Channel, Networking

Preparing for Critical Infrastructure Changes: Clues From Australia

Author Simon Finn, critical infrastructure security advisor, Cisco
Author: Simon Finn, critical infrastructure security advisor, Cisco Systems

In light of the recent May 2021 Federal Budget, which puts focus on Cybersecurity, the Australian Government’s increased emphasis on protecting critical infrastructure from cyberattacks is an important step in strengthening our ability to defend the Australian economy and society at large.

For MSPs and channel partners worldwide, the Australian Government’s Security Legislation Amendment (Critical Infrastructure) Bill 2020 may provide some clues about how governments worldwide plan to mitigate cyber risk. Those government plans, in turn, may influence MSP and channel partner cyber strategies worldwide.

For context, the Australia legislation introduces an expanded and enhanced framework for protecting critical infrastructure and systems of national significance (CISONS), building on 2018’s Security of Critical Infrastructure (SOCI) Act. Notable within this new Bill is the expansion of the entities it covers, beyond the utilities and ports covered under the SOCI 2018 Act to now include communication and data facilities as well as industries such as higher education, research, food and grocery, healthcare, transport, and many others. All in all, 11 industries are now included.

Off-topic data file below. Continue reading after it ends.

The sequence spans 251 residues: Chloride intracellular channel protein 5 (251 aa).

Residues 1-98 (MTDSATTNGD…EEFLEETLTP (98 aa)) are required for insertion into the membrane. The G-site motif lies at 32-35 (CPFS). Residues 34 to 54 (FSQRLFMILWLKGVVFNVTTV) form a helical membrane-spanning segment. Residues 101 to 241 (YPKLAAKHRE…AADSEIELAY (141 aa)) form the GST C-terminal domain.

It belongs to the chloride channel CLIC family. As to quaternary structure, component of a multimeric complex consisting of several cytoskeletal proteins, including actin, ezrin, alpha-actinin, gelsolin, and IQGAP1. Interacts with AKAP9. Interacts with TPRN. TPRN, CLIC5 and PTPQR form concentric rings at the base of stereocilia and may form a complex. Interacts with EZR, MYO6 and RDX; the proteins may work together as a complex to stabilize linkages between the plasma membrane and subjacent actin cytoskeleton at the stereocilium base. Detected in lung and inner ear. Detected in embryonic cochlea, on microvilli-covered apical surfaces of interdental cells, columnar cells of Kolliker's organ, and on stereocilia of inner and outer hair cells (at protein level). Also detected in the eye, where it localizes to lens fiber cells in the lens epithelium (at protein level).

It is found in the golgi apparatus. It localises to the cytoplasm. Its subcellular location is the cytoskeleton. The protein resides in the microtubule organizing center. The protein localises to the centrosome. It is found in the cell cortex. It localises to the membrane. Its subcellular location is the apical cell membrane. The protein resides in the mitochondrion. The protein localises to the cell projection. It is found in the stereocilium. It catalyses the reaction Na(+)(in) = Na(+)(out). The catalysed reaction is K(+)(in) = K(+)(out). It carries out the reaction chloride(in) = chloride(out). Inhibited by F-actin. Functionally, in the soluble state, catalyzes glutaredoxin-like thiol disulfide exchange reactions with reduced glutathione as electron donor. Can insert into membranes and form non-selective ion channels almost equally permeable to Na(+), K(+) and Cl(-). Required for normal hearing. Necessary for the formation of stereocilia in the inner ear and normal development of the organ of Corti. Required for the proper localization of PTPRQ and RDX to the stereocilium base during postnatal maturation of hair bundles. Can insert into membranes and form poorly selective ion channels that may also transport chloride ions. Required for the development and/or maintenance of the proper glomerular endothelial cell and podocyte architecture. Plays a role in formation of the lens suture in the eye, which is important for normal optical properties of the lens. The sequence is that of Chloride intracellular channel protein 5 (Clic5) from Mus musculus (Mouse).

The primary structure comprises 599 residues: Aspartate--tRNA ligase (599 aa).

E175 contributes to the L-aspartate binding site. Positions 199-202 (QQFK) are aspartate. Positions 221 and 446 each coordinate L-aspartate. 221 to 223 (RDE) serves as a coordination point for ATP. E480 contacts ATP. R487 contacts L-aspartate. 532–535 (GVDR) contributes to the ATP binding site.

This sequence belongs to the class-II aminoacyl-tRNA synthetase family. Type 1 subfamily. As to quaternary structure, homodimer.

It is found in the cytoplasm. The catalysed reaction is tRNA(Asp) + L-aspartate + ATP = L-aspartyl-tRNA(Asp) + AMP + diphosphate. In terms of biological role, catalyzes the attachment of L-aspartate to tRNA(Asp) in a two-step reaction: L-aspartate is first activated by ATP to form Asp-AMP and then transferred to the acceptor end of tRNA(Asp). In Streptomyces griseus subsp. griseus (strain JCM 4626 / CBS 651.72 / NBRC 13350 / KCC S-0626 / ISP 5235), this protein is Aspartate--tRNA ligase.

There is much work to be done for affected entities, starting with the need to understand the obligations that will be placed on them and then to ensure they can meet these expectations. At Cisco, we have been actively involved in the consultative approach the Australian government is taking, not only as a key player in an industry that is covered by this legislation, but also as an advocate for our customers in all sectors. Our initial input can be found here and comments on the exposure draft here.

The government’s strategy can be broken down into three key areas (note: this is our grouping); reporting obligations, cyber risk management, and operational capabilities.

  1. Reporting obligations relate to organizational, supply chain, and asset information – this category also includes cyber incident reporting, with the time window for notification also being shortened.
  2. Cyber risk management will see organizations needing to adopt (if they haven’t already) risk management processes for critical services, taking into account all hazards, threats and requirements. Cyber risk is likely to fall under the ownership of board or executive leadership, as we have seen elsewhere around the world. Industry specific regulations are also likely, with regulators appointed for each industry, and co-design of standards and requirements the stated goal.
  3. As for operational capabilities, we will see the bolstering of cyberthreat sharing and incident assistance. Faster and industry-specific cyberthreat sharing will be an important capability to uplift readiness across the board. The government is also investing in furthering the Australian Cyber Security Centre’s (ACSC) incident response and assistance capabilities. More on that can be read in our submission.